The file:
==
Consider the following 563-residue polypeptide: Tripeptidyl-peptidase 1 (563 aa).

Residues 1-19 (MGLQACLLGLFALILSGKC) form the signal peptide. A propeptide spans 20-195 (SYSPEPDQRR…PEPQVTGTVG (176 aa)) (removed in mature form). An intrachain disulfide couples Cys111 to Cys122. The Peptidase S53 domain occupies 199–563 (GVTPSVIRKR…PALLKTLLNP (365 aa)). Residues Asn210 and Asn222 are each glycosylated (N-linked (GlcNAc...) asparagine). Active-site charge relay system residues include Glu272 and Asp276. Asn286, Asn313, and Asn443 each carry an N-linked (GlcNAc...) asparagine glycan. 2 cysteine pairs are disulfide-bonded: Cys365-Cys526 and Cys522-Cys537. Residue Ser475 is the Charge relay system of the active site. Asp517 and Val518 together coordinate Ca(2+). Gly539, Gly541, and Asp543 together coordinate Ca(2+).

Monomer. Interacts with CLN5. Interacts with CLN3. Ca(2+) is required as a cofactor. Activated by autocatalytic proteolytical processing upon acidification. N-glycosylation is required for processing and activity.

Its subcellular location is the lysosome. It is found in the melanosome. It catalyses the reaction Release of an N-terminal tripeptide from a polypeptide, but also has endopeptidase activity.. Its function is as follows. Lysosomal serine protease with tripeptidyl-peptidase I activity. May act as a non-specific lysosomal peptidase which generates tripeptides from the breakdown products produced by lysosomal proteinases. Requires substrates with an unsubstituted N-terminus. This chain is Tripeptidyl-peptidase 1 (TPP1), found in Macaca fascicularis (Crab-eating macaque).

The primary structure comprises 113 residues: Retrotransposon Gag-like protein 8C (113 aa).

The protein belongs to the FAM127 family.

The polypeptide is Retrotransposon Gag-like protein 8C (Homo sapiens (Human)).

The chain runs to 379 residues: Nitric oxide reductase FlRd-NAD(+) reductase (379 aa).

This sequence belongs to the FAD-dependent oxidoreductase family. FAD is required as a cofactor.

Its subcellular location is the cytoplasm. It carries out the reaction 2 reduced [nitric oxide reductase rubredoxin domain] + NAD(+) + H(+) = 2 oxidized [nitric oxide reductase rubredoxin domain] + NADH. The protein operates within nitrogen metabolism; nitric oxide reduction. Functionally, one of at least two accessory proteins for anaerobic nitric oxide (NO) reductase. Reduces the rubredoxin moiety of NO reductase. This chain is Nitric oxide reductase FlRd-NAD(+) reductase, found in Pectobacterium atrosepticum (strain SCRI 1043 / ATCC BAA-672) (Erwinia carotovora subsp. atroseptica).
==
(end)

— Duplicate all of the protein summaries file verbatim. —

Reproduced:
Consider the following 563-residue polypeptide: Tripeptidyl-peptidase 1 (563 aa).

Residues 1-19 (MGLQACLLGLFALILSGKC) form the signal peptide. A propeptide spans 20-195 (SYSPEPDQRR…PEPQVTGTVG (176 aa)) (removed in mature form). An intrachain disulfide couples Cys111 to Cys122. The Peptidase S53 domain occupies 199–563 (GVTPSVIRKR…PALLKTLLNP (365 aa)). Residues Asn210 and Asn222 are each glycosylated (N-linked (GlcNAc...) asparagine). Active-site charge relay system residues include Glu272 and Asp276. Asn286, Asn313, and Asn443 each carry an N-linked (GlcNAc...) asparagine glycan. 2 cysteine pairs are disulfide-bonded: Cys365-Cys526 and Cys522-Cys537. Residue Ser475 is the Charge relay system of the active site. Asp517 and Val518 together coordinate Ca(2+). Gly539, Gly541, and Asp543 together coordinate Ca(2+).

Monomer. Interacts with CLN5. Interacts with CLN3. Ca(2+) is required as a cofactor. Activated by autocatalytic proteolytical processing upon acidification. N-glycosylation is required for processing and activity.

Its subcellular location is the lysosome. It is found in the melanosome. It catalyses the reaction Release of an N-terminal tripeptide from a polypeptide, but also has endopeptidase activity.. Its function is as follows. Lysosomal serine protease with tripeptidyl-peptidase I activity. May act as a non-specific lysosomal peptidase which generates tripeptides from the breakdown products produced by lysosomal proteinases. Requires substrates with an unsubstituted N-terminus. This chain is Tripeptidyl-peptidase 1 (TPP1), found in Macaca fascicularis (Crab-eating macaque).

The primary structure comprises 113 residues: Retrotransposon Gag-like protein 8C (113 aa).

The protein belongs to the FAM127 family.

The polypeptide is Retrotransposon Gag-like protein 8C (Homo sapiens (Human)).

The chain runs to 379 residues: Nitric oxide reductase FlRd-NAD(+) reductase (379 aa).

This sequence belongs to the FAD-dependent oxidoreductase family. FAD is required as a cofactor.

Its subcellular location is the cytoplasm. It carries out the reaction 2 reduced [nitric oxide reductase rubredoxin domain] + NAD(+) + H(+) = 2 oxidized [nitric oxide reductase rubredoxin domain] + NADH. The protein operates within nitrogen metabolism; nitric oxide reduction. Functionally, one of at least two accessory proteins for anaerobic nitric oxide (NO) reductase. Reduces the rubredoxin moiety of NO reductase. This chain is Nitric oxide reductase FlRd-NAD(+) reductase, found in Pectobacterium atrosepticum (strain SCRI 1043 / ATCC BAA-672) (Erwinia carotovora subsp. atroseptica).